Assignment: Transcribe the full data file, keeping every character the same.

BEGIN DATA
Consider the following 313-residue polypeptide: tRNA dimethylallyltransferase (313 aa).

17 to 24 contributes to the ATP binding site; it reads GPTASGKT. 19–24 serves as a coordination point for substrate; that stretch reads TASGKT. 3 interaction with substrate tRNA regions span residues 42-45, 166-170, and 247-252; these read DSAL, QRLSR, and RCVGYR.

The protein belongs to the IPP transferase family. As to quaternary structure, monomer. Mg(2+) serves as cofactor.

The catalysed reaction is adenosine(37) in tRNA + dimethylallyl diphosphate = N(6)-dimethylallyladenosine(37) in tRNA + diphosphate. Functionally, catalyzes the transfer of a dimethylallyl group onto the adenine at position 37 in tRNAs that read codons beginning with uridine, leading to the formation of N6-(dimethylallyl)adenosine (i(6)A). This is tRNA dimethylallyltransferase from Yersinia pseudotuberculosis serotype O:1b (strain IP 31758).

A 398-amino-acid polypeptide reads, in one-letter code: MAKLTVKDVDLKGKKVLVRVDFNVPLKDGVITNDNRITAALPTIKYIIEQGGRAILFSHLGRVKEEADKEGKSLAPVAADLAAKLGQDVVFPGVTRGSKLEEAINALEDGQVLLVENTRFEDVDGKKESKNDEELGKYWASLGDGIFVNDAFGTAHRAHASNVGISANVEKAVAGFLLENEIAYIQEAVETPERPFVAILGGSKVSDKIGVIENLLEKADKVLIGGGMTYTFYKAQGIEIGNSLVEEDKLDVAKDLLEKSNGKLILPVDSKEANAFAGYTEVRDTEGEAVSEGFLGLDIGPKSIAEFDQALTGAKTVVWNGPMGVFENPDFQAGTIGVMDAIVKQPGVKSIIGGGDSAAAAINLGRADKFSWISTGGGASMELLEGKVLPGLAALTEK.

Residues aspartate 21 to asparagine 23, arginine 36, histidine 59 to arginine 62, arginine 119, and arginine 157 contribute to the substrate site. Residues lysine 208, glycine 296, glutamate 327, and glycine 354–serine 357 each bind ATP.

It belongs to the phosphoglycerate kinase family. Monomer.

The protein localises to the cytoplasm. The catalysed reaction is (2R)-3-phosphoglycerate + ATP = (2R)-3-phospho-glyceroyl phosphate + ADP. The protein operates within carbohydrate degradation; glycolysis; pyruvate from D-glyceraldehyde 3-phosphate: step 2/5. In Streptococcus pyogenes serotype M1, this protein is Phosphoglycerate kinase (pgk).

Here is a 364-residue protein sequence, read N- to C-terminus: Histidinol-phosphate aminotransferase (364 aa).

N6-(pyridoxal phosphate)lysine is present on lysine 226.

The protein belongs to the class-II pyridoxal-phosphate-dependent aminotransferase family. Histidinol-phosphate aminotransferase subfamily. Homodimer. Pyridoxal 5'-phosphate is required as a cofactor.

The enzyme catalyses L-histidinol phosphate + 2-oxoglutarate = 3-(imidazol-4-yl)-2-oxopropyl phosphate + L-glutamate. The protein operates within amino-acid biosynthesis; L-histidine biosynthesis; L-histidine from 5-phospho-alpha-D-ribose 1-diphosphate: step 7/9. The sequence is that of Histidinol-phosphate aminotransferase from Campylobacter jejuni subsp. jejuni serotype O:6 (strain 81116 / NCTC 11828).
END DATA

Consider the following 313-residue polypeptide: tRNA dimethylallyltransferase (313 aa).

17 to 24 contributes to the ATP binding site; it reads GPTASGKT. 19–24 serves as a coordination point for substrate; that stretch reads TASGKT. 3 interaction with substrate tRNA regions span residues 42-45, 166-170, and 247-252; these read DSAL, QRLSR, and RCVGYR.

The protein belongs to the IPP transferase family. As to quaternary structure, monomer. Mg(2+) serves as cofactor.

The catalysed reaction is adenosine(37) in tRNA + dimethylallyl diphosphate = N(6)-dimethylallyladenosine(37) in tRNA + diphosphate. Functionally, catalyzes the transfer of a dimethylallyl group onto the adenine at position 37 in tRNAs that read codons beginning with uridine, leading to the formation of N6-(dimethylallyl)adenosine (i(6)A). This is tRNA dimethylallyltransferase from Yersinia pseudotuberculosis serotype O:1b (strain IP 31758).

A 398-amino-acid polypeptide reads, in one-letter code: MAKLTVKDVDLKGKKVLVRVDFNVPLKDGVITNDNRITAALPTIKYIIEQGGRAILFSHLGRVKEEADKEGKSLAPVAADLAAKLGQDVVFPGVTRGSKLEEAINALEDGQVLLVENTRFEDVDGKKESKNDEELGKYWASLGDGIFVNDAFGTAHRAHASNVGISANVEKAVAGFLLENEIAYIQEAVETPERPFVAILGGSKVSDKIGVIENLLEKADKVLIGGGMTYTFYKAQGIEIGNSLVEEDKLDVAKDLLEKSNGKLILPVDSKEANAFAGYTEVRDTEGEAVSEGFLGLDIGPKSIAEFDQALTGAKTVVWNGPMGVFENPDFQAGTIGVMDAIVKQPGVKSIIGGGDSAAAAINLGRADKFSWISTGGGASMELLEGKVLPGLAALTEK.

Residues aspartate 21 to asparagine 23, arginine 36, histidine 59 to arginine 62, arginine 119, and arginine 157 contribute to the substrate site. Residues lysine 208, glycine 296, glutamate 327, and glycine 354–serine 357 each bind ATP.

It belongs to the phosphoglycerate kinase family. Monomer.

The protein localises to the cytoplasm. The catalysed reaction is (2R)-3-phosphoglycerate + ATP = (2R)-3-phospho-glyceroyl phosphate + ADP. The protein operates within carbohydrate degradation; glycolysis; pyruvate from D-glyceraldehyde 3-phosphate: step 2/5. In Streptococcus pyogenes serotype M1, this protein is Phosphoglycerate kinase (pgk).

Here is a 364-residue protein sequence, read N- to C-terminus: Histidinol-phosphate aminotransferase (364 aa).

N6-(pyridoxal phosphate)lysine is present on lysine 226.

The protein belongs to the class-II pyridoxal-phosphate-dependent aminotransferase family. Histidinol-phosphate aminotransferase subfamily. Homodimer. Pyridoxal 5'-phosphate is required as a cofactor.

The enzyme catalyses L-histidinol phosphate + 2-oxoglutarate = 3-(imidazol-4-yl)-2-oxopropyl phosphate + L-glutamate. The protein operates within amino-acid biosynthesis; L-histidine biosynthesis; L-histidine from 5-phospho-alpha-D-ribose 1-diphosphate: step 7/9. The sequence is that of Histidinol-phosphate aminotransferase from Campylobacter jejuni subsp. jejuni serotype O:6 (strain 81116 / NCTC 11828).